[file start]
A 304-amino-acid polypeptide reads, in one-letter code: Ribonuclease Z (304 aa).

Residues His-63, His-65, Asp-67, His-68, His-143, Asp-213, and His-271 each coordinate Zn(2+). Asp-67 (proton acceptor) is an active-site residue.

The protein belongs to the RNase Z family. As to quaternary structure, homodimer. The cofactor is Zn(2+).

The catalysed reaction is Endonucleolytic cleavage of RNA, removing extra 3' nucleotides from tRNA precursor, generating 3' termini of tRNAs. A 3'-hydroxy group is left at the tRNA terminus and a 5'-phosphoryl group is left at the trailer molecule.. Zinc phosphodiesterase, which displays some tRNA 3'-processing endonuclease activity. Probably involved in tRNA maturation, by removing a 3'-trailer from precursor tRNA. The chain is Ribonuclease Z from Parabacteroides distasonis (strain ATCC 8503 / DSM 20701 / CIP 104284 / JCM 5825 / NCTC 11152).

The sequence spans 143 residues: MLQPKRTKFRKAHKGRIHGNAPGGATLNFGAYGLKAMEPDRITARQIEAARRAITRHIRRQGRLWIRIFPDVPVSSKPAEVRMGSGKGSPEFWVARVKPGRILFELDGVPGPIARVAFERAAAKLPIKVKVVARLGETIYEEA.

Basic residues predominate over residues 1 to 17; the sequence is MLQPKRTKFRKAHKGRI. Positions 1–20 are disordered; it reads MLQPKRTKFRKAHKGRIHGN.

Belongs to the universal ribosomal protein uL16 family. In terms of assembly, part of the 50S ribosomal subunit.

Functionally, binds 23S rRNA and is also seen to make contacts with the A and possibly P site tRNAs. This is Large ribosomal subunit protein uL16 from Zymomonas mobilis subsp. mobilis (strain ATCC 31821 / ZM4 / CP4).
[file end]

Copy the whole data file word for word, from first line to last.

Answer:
A 304-amino-acid polypeptide reads, in one-letter code: Ribonuclease Z (304 aa).

Residues His-63, His-65, Asp-67, His-68, His-143, Asp-213, and His-271 each coordinate Zn(2+). Asp-67 (proton acceptor) is an active-site residue.

The protein belongs to the RNase Z family. As to quaternary structure, homodimer. The cofactor is Zn(2+).

The catalysed reaction is Endonucleolytic cleavage of RNA, removing extra 3' nucleotides from tRNA precursor, generating 3' termini of tRNAs. A 3'-hydroxy group is left at the tRNA terminus and a 5'-phosphoryl group is left at the trailer molecule.. Zinc phosphodiesterase, which displays some tRNA 3'-processing endonuclease activity. Probably involved in tRNA maturation, by removing a 3'-trailer from precursor tRNA. The chain is Ribonuclease Z from Parabacteroides distasonis (strain ATCC 8503 / DSM 20701 / CIP 104284 / JCM 5825 / NCTC 11152).

The sequence spans 143 residues: MLQPKRTKFRKAHKGRIHGNAPGGATLNFGAYGLKAMEPDRITARQIEAARRAITRHIRRQGRLWIRIFPDVPVSSKPAEVRMGSGKGSPEFWVARVKPGRILFELDGVPGPIARVAFERAAAKLPIKVKVVARLGETIYEEA.

Basic residues predominate over residues 1 to 17; the sequence is MLQPKRTKFRKAHKGRI. Positions 1–20 are disordered; it reads MLQPKRTKFRKAHKGRIHGN.

Belongs to the universal ribosomal protein uL16 family. In terms of assembly, part of the 50S ribosomal subunit.

Functionally, binds 23S rRNA and is also seen to make contacts with the A and possibly P site tRNAs. This is Large ribosomal subunit protein uL16 from Zymomonas mobilis subsp. mobilis (strain ATCC 31821 / ZM4 / CP4).